While the plaintiff in the instant case has by way of conclusion alleged that the acts of the individual defendants amounted to a conspiracy to deprive him of the commissions, which he had earned, the petition as a whole shows that the only damage which the plaintiff alleges he has suffered is that arising out of the breach of a purely contractual duty, that is, the failure of the defendant corporation, acting by and through the named individual defendants, to pay to the plaintiff the commissions which he alleges were earned by him under the alleged contract of employment. Insofar as the liability of the defendant corporation for the alleged tort is concerned, this case is absolutely controlled by the ruling in American Oil Co. v. Roper, 64 Ga. App. 743 (2) (14 S. E. 2d 145). As in that case, the allegations of the amended petition here show only a liability imposed by the contract and not the violation of a public duty towards the plaintiff. As was said in Mitchell v. Southern Dairies, 77 Ga. App. 771 (49 S. E. 2d 912), "Where a person is employed by a corporation for wages and, after the employee has earned wages under the contract of employment, the employer refuses to pay the employee the wages earned without legal process and in wanton disregard of the employee's rights and against his will, the only recourse available to the employee is an action for a breach of the contract of employment, was the only duty placed upon the employer arises solely by reason of the contract. Code 105-101." The plaintiff here expressly elected in his pleadings to proceed in tort. The damages sought to be recovered are solely appropriate to a tort liability since no specific sum is alleged to be due on account of the failure to pay commissions, and since exemplary damages can never be recovered in actions based on a breach of contract (Code 20-1405), no damages recoverable from the defendant corporation are alleged in the petition.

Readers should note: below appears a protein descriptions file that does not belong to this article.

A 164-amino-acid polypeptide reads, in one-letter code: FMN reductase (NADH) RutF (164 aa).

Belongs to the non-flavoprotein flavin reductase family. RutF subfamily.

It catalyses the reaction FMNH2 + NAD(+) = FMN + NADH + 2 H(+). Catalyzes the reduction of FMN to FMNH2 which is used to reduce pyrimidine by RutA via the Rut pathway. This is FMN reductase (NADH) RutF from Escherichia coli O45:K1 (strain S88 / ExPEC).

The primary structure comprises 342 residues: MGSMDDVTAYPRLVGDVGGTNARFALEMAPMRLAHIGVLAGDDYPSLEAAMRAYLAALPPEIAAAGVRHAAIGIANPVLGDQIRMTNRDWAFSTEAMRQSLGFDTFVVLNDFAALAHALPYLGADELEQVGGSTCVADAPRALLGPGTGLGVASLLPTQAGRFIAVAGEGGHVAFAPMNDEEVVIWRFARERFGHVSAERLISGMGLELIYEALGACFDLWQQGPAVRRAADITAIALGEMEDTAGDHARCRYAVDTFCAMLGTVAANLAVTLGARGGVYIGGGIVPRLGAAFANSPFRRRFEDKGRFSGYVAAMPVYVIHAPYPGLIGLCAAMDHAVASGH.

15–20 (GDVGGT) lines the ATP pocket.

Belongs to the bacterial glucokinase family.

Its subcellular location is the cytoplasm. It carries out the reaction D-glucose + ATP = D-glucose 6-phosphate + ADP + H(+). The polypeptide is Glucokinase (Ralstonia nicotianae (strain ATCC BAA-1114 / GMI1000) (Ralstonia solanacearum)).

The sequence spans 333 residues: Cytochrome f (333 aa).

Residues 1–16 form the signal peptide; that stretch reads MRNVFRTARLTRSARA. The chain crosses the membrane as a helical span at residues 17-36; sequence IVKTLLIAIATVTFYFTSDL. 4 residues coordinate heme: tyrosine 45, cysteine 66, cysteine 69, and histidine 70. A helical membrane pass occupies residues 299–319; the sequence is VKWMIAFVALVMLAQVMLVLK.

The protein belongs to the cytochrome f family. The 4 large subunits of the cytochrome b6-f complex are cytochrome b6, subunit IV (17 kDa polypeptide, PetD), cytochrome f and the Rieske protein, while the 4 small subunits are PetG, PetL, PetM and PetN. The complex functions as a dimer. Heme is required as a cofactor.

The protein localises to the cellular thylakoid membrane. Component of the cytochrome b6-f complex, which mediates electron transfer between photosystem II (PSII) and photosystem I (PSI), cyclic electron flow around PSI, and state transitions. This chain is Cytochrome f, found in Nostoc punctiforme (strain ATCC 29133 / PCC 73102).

The individual defendants named here alleged to have been officers aid agents of the defendant corporation and acting in their various capacities as such, whatever they did with respect to the plaintiff's contract of employment and with respect to the management of the corporate business, they did as corporate officers and not in any of their individual capacities. Neuhoff v. Swift & Co., 54 Ga. App. 651, 660 (188 S. E. 831). They had the right while acting as corporate officers and agents to counsel and advise with the defendant corporation as to the management of its affairs in all matters with which the corporation was concerned without the risk of rendering themselves personally liable to third parties for their acts in that regard if they should err. "Any other rule would make it impossible for corporate business to be carried on at all except at the peril that every agent who advised concerning corporate action would be suable under some such allegations as are made in this complaint." Nathanson v. Brown & Williamson Tobacco Corp., 68 N. Y. S. 2d 914, 919.
Nothing in the cases of Employing Printers Club v. Doctor Blosser Co., 122 Ga. 509 (50 S. E. 353), and Luke v. DuPree, 158 Ga. 590 (124 S. E. 13), which are chiefly relied on by the defendant in error, requires a different ruling from that now made. In those cases there was no special relationship between the third party defendants and the other parties to the contracts, but there, insofar as the contract between the parties to the contract was concerned, the third party (the defendant) was an intermeddler, so to speak, and the petition as drawn showed that the plaintiff had sustained special damages over and above those normally flowing from the mere breach of the contract. Those cases are clearly distinguishable from the case at bar. A similar distinction exists insofar as the cases of Carr & Co. v. Southern Ry. Co., 12 Ga. App. 830 (79 S. E. 41), Southern Ry. Co. v. Chambers, 126 Ga. 404 (55 S. E. 37, 7 L. R. A. (NS) 926), and Liberty Lumber Co. v. Silas, 181 Ga. 774 (184 S. E. 286), also relied on by the defendant in error, are concerned.
It follows that the petition in this case failed to set forth a cause of action in tort against any of the defendants named therein and that the trial court erred in overruling the general demurrers to the petition as finally amended. This conclusion makes it unnecessary that the other questions raised by the bill of exceptions be passed on.
Judgment reversed. Gardner, P. J., and Townsend, J., concur.